Reading Marriage, A History

I Started Stephanie Coontz’s book Marriage, a History, over 6 months ago and I’m still only half-way through it, NOT because it hasn’t proved to be an interesting read, but because time has been so limited lately.  In fact, pretty much every time I pick it up for a few minutes read (usually over breakfast or lunch) I hit upon some gem that I need to turn in to a Goodreads status update, or even a whole blog post.

Here’s an excerpt from the cover flap:

“Marriage today is held up as a blissful haven of love and friendship, sex and stability.  We long for the gold standard, the traditional marriage, but marriage turns out to have a checkered past….  Marriage has changed more in the last thirty years than in the previous five thousand, and few of the old ‘rules’ for marriage still apply.  In the courts, in the op-ed pages, and at the dinner table, battles rage over what marriage means, why people do it, and who can do it.”

Here’s a few of the posts the book has prompted me to write:  Owning the Womb (from the first 30 pgs),  Love and Marriage (from chp 10) and Spunky Little Sex Worker (from chp 11).

And here’s my goodreads status updates.

Eventually I’ll finish the book, but meanwhile, have any of you read this book? What did you think? And do you have any other suggestions for good books/resources on the history of marriage?

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5 Responses

  1. JAST says:

    I finished reading this book a few months ago and LOVED it. I loved reading about how marriage has changed and it was interesting how every time it changes there is a bit of a crisis and people worry about the future of marriage…round and round we go.

  2. Caroline says:

    I’ve read the first few chapters and found it very, very interesting. Then life interfered and I got sidetracked. But I loved the information about how different marriage has been throughout the centuries. Makes me wonder what defenders of ‘traditional marriage’ are talking about. The kinds of marriages they’re referring to haven’t even been around all that long.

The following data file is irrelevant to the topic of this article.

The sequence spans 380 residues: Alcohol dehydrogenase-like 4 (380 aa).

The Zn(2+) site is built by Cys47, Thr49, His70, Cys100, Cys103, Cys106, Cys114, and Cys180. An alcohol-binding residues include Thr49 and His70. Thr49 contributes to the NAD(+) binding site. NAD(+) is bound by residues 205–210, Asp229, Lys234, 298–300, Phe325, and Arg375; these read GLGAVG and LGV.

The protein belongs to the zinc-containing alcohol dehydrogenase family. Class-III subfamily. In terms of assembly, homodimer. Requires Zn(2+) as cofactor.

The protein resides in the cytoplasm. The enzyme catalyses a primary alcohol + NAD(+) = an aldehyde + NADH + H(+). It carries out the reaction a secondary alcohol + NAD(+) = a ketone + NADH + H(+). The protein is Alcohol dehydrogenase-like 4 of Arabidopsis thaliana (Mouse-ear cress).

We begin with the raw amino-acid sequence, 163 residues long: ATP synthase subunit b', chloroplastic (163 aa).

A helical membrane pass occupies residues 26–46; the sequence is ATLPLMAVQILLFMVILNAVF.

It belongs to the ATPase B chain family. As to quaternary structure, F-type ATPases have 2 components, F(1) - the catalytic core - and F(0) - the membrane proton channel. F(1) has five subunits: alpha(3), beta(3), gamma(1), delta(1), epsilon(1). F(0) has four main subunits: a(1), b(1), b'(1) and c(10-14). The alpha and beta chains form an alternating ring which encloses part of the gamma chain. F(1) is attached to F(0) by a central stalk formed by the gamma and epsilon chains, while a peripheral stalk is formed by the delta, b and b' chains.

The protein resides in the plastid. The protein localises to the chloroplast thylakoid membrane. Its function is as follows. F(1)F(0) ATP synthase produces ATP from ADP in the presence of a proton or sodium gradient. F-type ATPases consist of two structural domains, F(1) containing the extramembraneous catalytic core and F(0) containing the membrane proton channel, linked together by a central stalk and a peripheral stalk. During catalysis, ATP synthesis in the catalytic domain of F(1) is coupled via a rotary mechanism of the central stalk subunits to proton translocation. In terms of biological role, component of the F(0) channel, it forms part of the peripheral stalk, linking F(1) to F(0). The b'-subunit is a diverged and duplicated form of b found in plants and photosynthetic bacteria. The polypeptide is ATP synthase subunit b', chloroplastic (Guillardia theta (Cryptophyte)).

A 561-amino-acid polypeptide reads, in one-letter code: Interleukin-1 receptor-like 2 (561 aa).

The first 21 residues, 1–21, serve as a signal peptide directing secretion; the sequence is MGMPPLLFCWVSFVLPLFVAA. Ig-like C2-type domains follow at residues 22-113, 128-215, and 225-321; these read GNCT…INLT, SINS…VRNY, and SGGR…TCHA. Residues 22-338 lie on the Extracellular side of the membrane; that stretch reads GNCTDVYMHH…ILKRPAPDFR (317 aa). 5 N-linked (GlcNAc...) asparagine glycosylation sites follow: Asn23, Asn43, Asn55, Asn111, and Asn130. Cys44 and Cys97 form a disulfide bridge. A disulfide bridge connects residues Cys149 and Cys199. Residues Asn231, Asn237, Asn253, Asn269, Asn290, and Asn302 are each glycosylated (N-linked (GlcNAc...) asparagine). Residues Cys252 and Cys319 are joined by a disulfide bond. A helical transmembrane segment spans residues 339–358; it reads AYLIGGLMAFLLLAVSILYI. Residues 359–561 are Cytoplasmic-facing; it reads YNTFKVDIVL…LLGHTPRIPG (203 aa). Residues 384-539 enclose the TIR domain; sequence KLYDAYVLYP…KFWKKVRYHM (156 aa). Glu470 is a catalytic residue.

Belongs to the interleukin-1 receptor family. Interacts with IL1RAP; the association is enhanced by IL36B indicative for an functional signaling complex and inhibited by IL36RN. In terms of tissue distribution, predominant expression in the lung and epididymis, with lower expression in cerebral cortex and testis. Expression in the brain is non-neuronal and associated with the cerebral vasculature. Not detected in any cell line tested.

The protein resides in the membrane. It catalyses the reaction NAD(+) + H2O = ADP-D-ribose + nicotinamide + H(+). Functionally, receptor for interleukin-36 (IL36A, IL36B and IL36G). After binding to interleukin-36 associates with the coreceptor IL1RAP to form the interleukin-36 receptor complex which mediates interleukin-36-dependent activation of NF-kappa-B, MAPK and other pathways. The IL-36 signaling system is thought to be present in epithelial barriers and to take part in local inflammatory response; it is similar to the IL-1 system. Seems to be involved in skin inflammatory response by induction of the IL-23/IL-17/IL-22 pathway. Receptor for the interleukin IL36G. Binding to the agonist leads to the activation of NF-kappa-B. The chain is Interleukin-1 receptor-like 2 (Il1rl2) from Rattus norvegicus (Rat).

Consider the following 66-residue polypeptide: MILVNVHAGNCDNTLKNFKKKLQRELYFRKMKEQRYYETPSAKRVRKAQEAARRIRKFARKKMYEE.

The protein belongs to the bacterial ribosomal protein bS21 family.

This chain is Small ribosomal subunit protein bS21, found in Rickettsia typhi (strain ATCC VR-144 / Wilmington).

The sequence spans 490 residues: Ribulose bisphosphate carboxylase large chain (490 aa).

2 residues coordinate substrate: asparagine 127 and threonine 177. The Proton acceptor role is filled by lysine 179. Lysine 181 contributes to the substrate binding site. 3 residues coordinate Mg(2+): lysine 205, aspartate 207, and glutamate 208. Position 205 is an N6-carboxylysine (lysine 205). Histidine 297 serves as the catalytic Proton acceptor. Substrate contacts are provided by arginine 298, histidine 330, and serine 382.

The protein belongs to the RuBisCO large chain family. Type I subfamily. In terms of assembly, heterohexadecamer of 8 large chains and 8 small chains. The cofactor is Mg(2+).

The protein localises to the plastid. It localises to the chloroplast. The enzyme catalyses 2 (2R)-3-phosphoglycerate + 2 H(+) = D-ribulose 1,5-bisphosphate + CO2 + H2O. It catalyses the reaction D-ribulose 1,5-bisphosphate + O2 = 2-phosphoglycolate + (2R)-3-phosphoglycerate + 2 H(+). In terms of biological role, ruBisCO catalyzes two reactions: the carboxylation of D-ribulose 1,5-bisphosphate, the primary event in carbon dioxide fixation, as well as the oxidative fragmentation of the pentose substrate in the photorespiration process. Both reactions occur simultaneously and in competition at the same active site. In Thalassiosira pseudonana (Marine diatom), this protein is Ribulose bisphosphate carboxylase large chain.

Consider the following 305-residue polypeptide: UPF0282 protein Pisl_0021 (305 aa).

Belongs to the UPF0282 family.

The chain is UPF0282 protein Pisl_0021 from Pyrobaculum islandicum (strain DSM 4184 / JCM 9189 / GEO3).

3. Jessawhy says:

    It sounds a little like a book I got from a friend, “The way we never were” about how the American family has always had some good and some bad, there was never a period of perfect marriage.

    Let’s make this a book group discussion at the Exponent!

  4. Derek says:

    I read the book. I could hardly put it down. It was a brilliant examination of marriage and the way marriage has changed. I found it interesting to see her discussion of the backlash against proto-feminism in the mid-Nineteenth century–that traditionalist backlash and the concept of marriage it formed seems, imo, to have made a *very* strong impression on the still forming LDS perception on marriage and gender roles, and still influences LDS policy.

    Jessawhy, _The Way We Never Were_ is also written by Coontz. Was that book good? It’s on my reading list (as is _The Way We Really Are_).

  5. AdamF says:

    This book has been sitting on top the little bookshelf in my bedroom for months now. So many books to read. I’ve enjoyed your updates though!

    Frankly, for those of us who are in marriages or some other similar form of arrangement/relationship, we have plenty to focus on and work on ourselves. I guess I’ve never really felt connected to the “traditional marriage” of “history” and felt a need to defend it. I need to defend my own marriage enough as it is. 🙂

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